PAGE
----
We use algae, sunlight, water and sand to produce a bio-cement alternative to traditional cement and concrete that eliminates CO2 emissions.

Concrete And Carbon

The creation of concrete is putting millions of pounds of CO2 in the atmosphere everyday. 

used material on Earth

Concrete is the 2nd most used material on Earth next to water.

of annual global CO2 emissions

Production of traditional portland cement and concrete contributes an astounding 8% of annual global CO2 emissions.

cement sales industry by 2050

The cement industry is projected to grow from $500B in 2020 to $1.0T by 2050

of energy usage in dev countries

50% of energy usage in developing countries is attributable to production of cement and concrete.

Our mission is to make concrete sustainable.

By making bio-cement with zero carbon emissions, we are pushing the world towards sustainability. Our goal is to reduce the global CO2 emissions by a gigaton per year.

Our Technology

Inspired by the composition of coral and seashells, Prometheus Materials is building bio-cement using an exclusive Intellectual Property Partnership with the University of Colorado.
"At Prometheus Materials, we are a team on a mission to make a substantial and meaningful reduction to annual CO2 emissions world-wide."


CEO of Prometheus Materials

Meet Our Team

Our team includes experts from the University of Colorado and proven business leaders.

Loren Burnett

President, CEO and Co-founder
President, CEO and Co-founder; Loren is a serial entrepreneur, founder of six tech companies, four of which were based on tech transfer agreements and founder of e-Chromic Technologies (an energy efficiency electrochromic window and film company based on technology from NREL). Loren has five exits generating $375M in shareholder gains, raised $180M in funding, led 17 M&A transactions and one IPO filing.

Wil Srubar PhD

Chief Technology Advisor and Co-founder
Materials Science & Engineering Program and Architectural Engineering at CU; Wil is an expert in structural engineering and materials science of polymer- and cement-based materials for building and construction applications, with a specific emphasis on novel living cementitious material systems. Wil has 85+ peer-reviewed technical journal articles, book chapters and conference proceedings, and is the holder of two US Patents.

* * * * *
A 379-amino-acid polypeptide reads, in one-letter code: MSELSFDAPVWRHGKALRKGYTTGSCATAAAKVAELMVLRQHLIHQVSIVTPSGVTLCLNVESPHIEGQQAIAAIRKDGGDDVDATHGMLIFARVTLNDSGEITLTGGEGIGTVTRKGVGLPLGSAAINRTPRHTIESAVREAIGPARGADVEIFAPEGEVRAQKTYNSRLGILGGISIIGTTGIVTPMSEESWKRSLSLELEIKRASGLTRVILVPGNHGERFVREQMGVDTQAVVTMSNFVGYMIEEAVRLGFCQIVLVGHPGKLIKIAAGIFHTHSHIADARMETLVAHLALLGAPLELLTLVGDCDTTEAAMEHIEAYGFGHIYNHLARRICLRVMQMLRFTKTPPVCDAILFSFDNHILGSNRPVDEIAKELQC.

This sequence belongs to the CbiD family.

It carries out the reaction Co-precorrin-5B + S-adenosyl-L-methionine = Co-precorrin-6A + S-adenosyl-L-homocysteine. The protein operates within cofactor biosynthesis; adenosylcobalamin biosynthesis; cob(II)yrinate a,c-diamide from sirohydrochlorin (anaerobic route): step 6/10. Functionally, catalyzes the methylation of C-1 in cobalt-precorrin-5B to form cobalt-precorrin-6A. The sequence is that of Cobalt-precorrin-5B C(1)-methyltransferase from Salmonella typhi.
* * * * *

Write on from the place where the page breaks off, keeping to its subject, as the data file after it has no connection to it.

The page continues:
Jeff Cameron PhD

Chief Science Advisor and Co-founder
Dept. of Biochemistry where he leads the Cameron Lab at CU; Jeff is a Fellow at the Renewable and Sustainable Energy Institute (RASEI) – joint appointment with NREL. Jeff is an expert in the physiology and biochemistry of microbes including photosynthetic cyanobacteria with a focus on how cells grow in complex physical environments.

Mija Hubler PhD

Chief Engineering Advisor and Co-founder
Civil Engineering, Co-Director of the Center for Infrastructure, Energy and Space Testing (CIEST) at CU; Mija is an expert on degradation and damage of construction materials due to aging and its impact on structural performance. Mija has 20+ published articles in the major mechanics and engineering journals and has authored an international recommendation for predicting concrete creep and shrinkage.

Sherri Cook PhD

Advisor and Co-founder
Sherri is an expert in environmental biotechnology and quantitative sustainable design. Sherri is focused on developing and applying quantitative sustainability and resilience assessments.

Our Press

Learn more about Prometheus by reading articles written about us and our bio-technology. 


The data center of the future is made of algae bricks and runs on hydrogen fuel cells
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The New York Times

Bricks Alive! Scientists Create Living Concrete
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Transformative Carbon-Storing Materials: Accelerating an Ecosystem
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The Washington Post

Self-growing bricks, self-healing building materials from bacteria may be the future of construction industry
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Using Biomaterials to Shrink the Building Industry’s Carbon Footprint
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Nature Biotechnology

Bioconcrete presages new wave in environmentally friendly construction
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The Huffington Post

Construction Causes Major Pollution. Here’s How We Can Build Better
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Science Daily

Building materials come alive with help from bacteria
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Smithsonian Magazine

Scientists Design Bacteria-Based Living Concrete
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Bacteria and sand engineered into living concrete
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The Conversation

Buildings grown by bacteria – new research is finding ways to turn cells into mini-factories for materials
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Science Direct

Biomineralization and Successive Regeneration of Engineered Living Building Materials
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